As a property owner, you have a variety of responsibilities like maintaining your home and making timely mortgage and homeowner’s insurance payments. A third responsibility rests with property taxes, and it’s important to understand how taxes in Texas work so that you are aware when you may need to file a property tax appeal.
What the Texas State Constitution Says About Property Tax
A series of five “standards” are written into the Texas Constitution that are designed to provide an equitable solution to taxes that pay for local municipal costs, emergency services, schools, and other local government needs.
The standards include:
- Taxes must be uniform and equal so that everyone pays his or her fair share of taxes.
- Tangible property is subject to taxation at a rate based upon market value on January 1st.
- Property is subject to taxation unless there is a state or federal exemption available.
- Tax collectors will provide property owners with reasonable notice of tax increases.
- A property can only have one appraised value in a single appraisal district.
There are some exceptions to these rules and some options for exemptions. A property tax attorney can advise on whether you might qualify for exemptions, as well as whether it might be in your best interest to look into property tax appeals. Options and help paying property taxes might be available under some state regulations.
Did You Know? There are more than 3,900 local governments in the State of Texas that collect and spend taxes. These local government groups include school districts, cities, and counties.
How are Property Taxes Collected?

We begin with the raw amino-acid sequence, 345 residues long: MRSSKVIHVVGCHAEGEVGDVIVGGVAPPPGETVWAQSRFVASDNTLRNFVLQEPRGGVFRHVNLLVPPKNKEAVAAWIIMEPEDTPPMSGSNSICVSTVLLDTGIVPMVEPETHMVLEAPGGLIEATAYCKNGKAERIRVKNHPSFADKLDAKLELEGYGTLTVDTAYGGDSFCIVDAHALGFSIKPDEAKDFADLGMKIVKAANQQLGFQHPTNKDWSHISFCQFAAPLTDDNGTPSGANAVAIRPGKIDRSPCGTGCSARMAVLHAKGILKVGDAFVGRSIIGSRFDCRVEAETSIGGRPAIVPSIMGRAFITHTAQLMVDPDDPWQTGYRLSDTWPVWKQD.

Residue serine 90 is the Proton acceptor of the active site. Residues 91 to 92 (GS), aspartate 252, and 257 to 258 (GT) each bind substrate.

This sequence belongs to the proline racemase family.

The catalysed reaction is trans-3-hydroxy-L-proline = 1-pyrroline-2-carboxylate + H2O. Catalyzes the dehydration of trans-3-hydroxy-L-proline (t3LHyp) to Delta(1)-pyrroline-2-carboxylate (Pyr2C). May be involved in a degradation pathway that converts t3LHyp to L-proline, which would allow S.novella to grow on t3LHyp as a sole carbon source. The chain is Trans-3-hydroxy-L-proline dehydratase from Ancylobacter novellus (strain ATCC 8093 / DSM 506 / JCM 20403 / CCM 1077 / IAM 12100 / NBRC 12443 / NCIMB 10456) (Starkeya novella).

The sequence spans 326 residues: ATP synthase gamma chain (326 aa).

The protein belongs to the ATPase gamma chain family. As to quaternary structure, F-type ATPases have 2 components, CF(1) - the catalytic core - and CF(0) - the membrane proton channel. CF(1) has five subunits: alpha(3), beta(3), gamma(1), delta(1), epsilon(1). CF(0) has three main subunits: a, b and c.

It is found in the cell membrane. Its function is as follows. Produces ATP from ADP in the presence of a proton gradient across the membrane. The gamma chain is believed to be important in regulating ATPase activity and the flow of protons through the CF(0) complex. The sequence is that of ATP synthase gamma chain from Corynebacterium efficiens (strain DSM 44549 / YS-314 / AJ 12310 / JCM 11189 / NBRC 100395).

There are several important dates throughout the year that guide the process of appraising property and collecting taxes. At the beginning of the year, the government records the value of properties around the state. Also, tax officials collect a variety of data related to taxable properties including the owner of the property, its value, and who must pay tax on the property.
During the first few months of the year, the state will receive various applications for tax exemptions and property tax relief. It’s at this time when property owners meet with their property tax advisors to determine the best way to proceed with a protest.
Beginning in May, the Appraisal Review Board (ARB) will begin meeting with people who have filed protests. Property owners may believe their property values aren’t correct, or they might feel they should have been granted an exemption. It’s important to meet with a property tax consultant before May rolls around so that an appeal can be filed promptly.
In the fourth quarter of the year, each of the departments and government bodies responsible for collecting taxes will adopt official tax rates and calculate the amount of taxes each property owes. Taxpayers are given until the next year at the end of January to pay their property taxes.
After the January 31st deadline, the state starts to charge interest on what is still owed, and some unpaid tax debts may also lead to financial penalties. In some cases, the state may consider legal action to collect unpaid taxes.
Don’t Pay Taxes Without Understanding Your Rights
As a citizen of the United States, you know that you pay taxes to fund the government and the programs and services upon which we rely each day. However, don’t be afraid to ask for property tax assistance if you feel you’re being treated unfairly or that your property has been appraised incorrectly. Property tax consultants can help make sure you’re not paying more than your fair share of property taxes whether you own a business or residential property.